November 2004 News

Thousands Pray For Peace In Indian Kashmir On Eid

14 November 2004
Reuters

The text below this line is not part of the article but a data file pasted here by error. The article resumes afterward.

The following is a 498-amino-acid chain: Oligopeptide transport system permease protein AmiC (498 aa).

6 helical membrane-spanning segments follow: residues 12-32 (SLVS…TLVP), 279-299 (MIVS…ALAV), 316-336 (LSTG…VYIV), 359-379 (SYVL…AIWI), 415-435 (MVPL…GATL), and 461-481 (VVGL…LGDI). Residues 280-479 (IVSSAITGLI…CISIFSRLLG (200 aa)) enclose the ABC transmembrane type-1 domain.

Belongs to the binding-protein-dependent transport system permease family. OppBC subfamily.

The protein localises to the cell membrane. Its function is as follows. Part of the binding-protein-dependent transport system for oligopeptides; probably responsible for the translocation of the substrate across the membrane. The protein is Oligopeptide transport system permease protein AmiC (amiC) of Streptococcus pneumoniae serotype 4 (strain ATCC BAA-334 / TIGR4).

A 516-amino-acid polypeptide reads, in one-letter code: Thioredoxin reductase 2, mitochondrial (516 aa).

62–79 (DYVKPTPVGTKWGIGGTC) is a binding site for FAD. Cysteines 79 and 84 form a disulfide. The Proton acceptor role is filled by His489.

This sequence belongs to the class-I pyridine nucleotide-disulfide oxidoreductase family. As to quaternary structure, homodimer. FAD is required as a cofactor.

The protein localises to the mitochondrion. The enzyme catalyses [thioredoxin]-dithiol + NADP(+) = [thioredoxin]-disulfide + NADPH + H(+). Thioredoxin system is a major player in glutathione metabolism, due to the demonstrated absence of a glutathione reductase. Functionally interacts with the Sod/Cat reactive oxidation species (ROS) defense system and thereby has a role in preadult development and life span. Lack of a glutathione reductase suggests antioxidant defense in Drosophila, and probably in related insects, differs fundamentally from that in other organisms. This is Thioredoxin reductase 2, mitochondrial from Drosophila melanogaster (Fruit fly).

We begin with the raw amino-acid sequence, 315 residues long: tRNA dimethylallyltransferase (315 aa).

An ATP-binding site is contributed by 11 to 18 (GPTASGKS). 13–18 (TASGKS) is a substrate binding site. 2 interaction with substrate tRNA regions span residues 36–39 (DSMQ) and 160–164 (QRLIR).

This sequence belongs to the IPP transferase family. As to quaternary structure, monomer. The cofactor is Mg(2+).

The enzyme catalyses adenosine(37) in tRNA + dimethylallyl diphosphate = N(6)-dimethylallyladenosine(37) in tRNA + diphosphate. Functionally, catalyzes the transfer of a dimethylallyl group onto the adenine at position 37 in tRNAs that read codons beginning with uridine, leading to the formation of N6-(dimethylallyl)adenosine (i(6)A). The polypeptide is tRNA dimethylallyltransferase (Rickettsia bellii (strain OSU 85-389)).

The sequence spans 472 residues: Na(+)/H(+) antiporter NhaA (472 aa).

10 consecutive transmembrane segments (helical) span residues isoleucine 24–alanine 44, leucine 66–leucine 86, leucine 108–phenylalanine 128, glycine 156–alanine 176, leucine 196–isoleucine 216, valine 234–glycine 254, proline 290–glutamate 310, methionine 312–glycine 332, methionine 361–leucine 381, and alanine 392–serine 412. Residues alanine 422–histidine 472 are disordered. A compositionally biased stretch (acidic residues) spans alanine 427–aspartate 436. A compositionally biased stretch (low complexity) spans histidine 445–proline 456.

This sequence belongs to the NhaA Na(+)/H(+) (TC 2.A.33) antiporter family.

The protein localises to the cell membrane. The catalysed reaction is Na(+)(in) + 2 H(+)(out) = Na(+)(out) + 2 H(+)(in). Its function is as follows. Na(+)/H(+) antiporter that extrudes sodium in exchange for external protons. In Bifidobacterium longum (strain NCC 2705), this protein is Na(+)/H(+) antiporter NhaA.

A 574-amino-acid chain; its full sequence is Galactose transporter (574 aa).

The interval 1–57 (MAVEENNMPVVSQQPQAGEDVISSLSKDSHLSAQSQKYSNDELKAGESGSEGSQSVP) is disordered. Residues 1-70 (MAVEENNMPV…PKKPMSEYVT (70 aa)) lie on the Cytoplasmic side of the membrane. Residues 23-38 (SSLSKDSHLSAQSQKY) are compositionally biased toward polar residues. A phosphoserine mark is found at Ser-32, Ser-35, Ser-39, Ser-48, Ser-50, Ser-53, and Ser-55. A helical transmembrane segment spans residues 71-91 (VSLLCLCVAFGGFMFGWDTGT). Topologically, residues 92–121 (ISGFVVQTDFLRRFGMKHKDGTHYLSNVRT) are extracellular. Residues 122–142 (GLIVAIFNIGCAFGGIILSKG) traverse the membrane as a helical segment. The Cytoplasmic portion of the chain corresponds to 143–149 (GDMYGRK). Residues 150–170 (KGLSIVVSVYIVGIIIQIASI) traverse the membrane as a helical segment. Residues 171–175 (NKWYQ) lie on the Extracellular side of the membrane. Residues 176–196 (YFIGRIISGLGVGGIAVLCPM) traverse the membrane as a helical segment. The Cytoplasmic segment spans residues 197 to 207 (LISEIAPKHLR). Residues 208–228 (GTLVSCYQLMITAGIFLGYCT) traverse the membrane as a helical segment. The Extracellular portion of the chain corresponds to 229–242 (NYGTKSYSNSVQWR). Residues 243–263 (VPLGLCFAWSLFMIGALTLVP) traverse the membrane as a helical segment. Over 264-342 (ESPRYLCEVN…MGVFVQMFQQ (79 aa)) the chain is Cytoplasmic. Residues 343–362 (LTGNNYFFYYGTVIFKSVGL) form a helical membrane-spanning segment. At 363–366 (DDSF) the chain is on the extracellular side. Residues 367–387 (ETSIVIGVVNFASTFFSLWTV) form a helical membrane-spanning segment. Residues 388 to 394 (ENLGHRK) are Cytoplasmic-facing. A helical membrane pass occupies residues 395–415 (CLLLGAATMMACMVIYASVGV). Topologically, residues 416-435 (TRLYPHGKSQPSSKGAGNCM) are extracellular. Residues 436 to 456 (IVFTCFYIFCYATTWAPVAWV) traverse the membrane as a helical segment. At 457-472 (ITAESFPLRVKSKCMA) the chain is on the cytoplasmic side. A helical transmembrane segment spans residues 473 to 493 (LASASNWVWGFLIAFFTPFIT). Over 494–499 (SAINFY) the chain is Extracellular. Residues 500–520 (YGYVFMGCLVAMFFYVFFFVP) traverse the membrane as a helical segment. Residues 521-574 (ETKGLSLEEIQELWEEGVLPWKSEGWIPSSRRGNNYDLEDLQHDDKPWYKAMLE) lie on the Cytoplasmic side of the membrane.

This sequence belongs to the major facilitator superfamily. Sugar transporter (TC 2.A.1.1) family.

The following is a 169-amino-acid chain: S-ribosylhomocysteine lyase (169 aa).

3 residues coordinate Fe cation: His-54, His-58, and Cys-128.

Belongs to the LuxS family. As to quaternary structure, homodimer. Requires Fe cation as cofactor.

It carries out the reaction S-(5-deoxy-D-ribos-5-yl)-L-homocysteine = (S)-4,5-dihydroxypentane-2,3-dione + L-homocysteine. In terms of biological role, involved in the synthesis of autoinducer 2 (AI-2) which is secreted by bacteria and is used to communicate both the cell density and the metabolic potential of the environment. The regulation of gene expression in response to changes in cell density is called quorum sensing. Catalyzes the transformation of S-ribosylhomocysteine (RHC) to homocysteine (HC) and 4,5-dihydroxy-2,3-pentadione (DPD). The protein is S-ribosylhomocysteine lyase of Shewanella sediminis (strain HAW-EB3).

Srinagar: Thousands of Kashmiri Muslims, scarred by 15 years of violence, celebrated Eid al-Fitr on Sunday, days after India announced it would reduce the number of troops in the disputed Himalayan territory. Dressed in new clothes, they swarmed mosques across Kashmir to offer prayers to mark the end of the Muslim fasting month of Ramadan. 'I am sure God will answer our Ramadan prayers and peace will return to Kashmir with dignity ... Amen,' said the chief priest of a mosque in Srinagar, Indian Kashmir's summer capital. Outside the mosque, ringed by huge crimson chinar trees, police frisked worshippers and soldiers patrolled the streets. 'The troops' withdrawal will prompt Pakistan also to respond positively. During Eid prayers, I will urge Allah that peace returns to our beautiful valley,' 55-year-old Mohammad Shafi, a tour operator, said outside the mosque. Eid al-Fitr is celebrated for two days in Kashmir over which India and Pakistan have fought two wars. With its towering snow-capped mountains, pine forests, verdant meadows and blue lakes dotted with houseboats, Kashmir was once one of Asia's best known tourist destinations as well as a haven for honeymooners, trekkers and film shoots. But ever since separatist rebels launched an insurgency against New Delhi's rule, India's only Muslim-majority state has been racked by daily bombings and shootings. Prime Minister Manmohan Singh said last week that New Delhi would cut back its troops in Kashmir in a fresh initiative that analysts say will not only aid a cautious peace process with Pakistan but also send a message of reconciliation to Kashmiris. Singh, citing a decline in separatist violence for the cuts, heads to Jammu and Kashmir on Wednesday, his first visit to the strife-torn state since he took office in May. India has tens of thousands troops in Kashmir trying to quell the Muslim insurgency, which has claimed nearly 45,000 lives so far. Separatists say India has close 800,000 troops in the state. 'The reduction of troops in Jammu and Kashmir announced by Manmohan Singh is bound to have a positive impact on the situation in Jammu and Kashmir and I hope it is matched in equal measure,' Mufti Mohammad Syed, the state's chief minister, said in his Eid message. The Indian army too greeted people of Kashmir on Eid. 'I hope that Eid will usher in even more peace and prosperity to Kashmir,' Lieutenant General Nirbhay Sharma, chief of the army's operations in Kashmir, said in a statement. India accuses Pakistan of stoking the revolt in Kashmir, over which the South Asian rivals have fought two of their three wars. Pakistan denies the charge and says the conflict is an indigenous freedom struggle.

 

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